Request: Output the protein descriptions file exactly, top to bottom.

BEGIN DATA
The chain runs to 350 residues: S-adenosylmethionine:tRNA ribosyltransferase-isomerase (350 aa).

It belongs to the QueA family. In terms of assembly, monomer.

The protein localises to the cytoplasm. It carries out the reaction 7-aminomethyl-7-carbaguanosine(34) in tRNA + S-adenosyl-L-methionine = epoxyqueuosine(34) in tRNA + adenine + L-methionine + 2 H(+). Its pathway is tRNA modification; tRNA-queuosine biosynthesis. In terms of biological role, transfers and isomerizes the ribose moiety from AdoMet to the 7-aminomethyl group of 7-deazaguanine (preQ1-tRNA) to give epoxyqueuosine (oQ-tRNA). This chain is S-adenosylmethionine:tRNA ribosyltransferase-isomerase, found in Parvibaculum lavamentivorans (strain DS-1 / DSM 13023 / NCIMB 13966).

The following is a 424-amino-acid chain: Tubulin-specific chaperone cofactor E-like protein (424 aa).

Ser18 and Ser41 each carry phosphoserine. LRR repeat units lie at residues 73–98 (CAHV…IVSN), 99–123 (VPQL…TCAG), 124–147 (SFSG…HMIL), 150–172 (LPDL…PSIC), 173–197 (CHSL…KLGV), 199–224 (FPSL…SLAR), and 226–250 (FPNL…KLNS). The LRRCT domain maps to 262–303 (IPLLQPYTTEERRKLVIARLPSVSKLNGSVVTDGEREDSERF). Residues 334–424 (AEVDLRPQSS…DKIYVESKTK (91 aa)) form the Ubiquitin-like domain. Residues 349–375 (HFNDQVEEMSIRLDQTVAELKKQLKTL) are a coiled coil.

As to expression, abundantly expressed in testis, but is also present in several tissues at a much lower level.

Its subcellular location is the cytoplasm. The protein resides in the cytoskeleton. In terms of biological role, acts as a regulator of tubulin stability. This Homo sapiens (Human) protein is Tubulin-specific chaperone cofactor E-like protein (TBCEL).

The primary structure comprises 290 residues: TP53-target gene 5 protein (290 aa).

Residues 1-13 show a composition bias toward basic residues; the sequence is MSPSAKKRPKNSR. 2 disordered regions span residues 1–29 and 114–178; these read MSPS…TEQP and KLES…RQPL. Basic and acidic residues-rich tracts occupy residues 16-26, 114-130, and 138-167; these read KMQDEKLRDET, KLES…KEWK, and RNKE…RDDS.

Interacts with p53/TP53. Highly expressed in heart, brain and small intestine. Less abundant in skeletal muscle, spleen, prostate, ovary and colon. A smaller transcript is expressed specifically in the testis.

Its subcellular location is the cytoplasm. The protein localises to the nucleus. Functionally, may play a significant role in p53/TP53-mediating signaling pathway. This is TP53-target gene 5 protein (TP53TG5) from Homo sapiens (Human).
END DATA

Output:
The chain runs to 350 residues: S-adenosylmethionine:tRNA ribosyltransferase-isomerase (350 aa).

It belongs to the QueA family. In terms of assembly, monomer.

The protein localises to the cytoplasm. It carries out the reaction 7-aminomethyl-7-carbaguanosine(34) in tRNA + S-adenosyl-L-methionine = epoxyqueuosine(34) in tRNA + adenine + L-methionine + 2 H(+). Its pathway is tRNA modification; tRNA-queuosine biosynthesis. In terms of biological role, transfers and isomerizes the ribose moiety from AdoMet to the 7-aminomethyl group of 7-deazaguanine (preQ1-tRNA) to give epoxyqueuosine (oQ-tRNA). This chain is S-adenosylmethionine:tRNA ribosyltransferase-isomerase, found in Parvibaculum lavamentivorans (strain DS-1 / DSM 13023 / NCIMB 13966).

The following is a 424-amino-acid chain: Tubulin-specific chaperone cofactor E-like protein (424 aa).

Ser18 and Ser41 each carry phosphoserine. LRR repeat units lie at residues 73–98 (CAHV…IVSN), 99–123 (VPQL…TCAG), 124–147 (SFSG…HMIL), 150–172 (LPDL…PSIC), 173–197 (CHSL…KLGV), 199–224 (FPSL…SLAR), and 226–250 (FPNL…KLNS). The LRRCT domain maps to 262–303 (IPLLQPYTTEERRKLVIARLPSVSKLNGSVVTDGEREDSERF). Residues 334–424 (AEVDLRPQSS…DKIYVESKTK (91 aa)) form the Ubiquitin-like domain. Residues 349–375 (HFNDQVEEMSIRLDQTVAELKKQLKTL) are a coiled coil.

As to expression, abundantly expressed in testis, but is also present in several tissues at a much lower level.

Its subcellular location is the cytoplasm. The protein resides in the cytoskeleton. In terms of biological role, acts as a regulator of tubulin stability. This Homo sapiens (Human) protein is Tubulin-specific chaperone cofactor E-like protein (TBCEL).

The primary structure comprises 290 residues: TP53-target gene 5 protein (290 aa).

Residues 1-13 show a composition bias toward basic residues; the sequence is MSPSAKKRPKNSR. 2 disordered regions span residues 1–29 and 114–178; these read MSPS…TEQP and KLES…RQPL. Basic and acidic residues-rich tracts occupy residues 16-26, 114-130, and 138-167; these read KMQDEKLRDET, KLES…KEWK, and RNKE…RDDS.

Interacts with p53/TP53. Highly expressed in heart, brain and small intestine. Less abundant in skeletal muscle, spleen, prostate, ovary and colon. A smaller transcript is expressed specifically in the testis.

Its subcellular location is the cytoplasm. The protein localises to the nucleus. Functionally, may play a significant role in p53/TP53-mediating signaling pathway. This is TP53-target gene 5 protein (TP53TG5) from Homo sapiens (Human).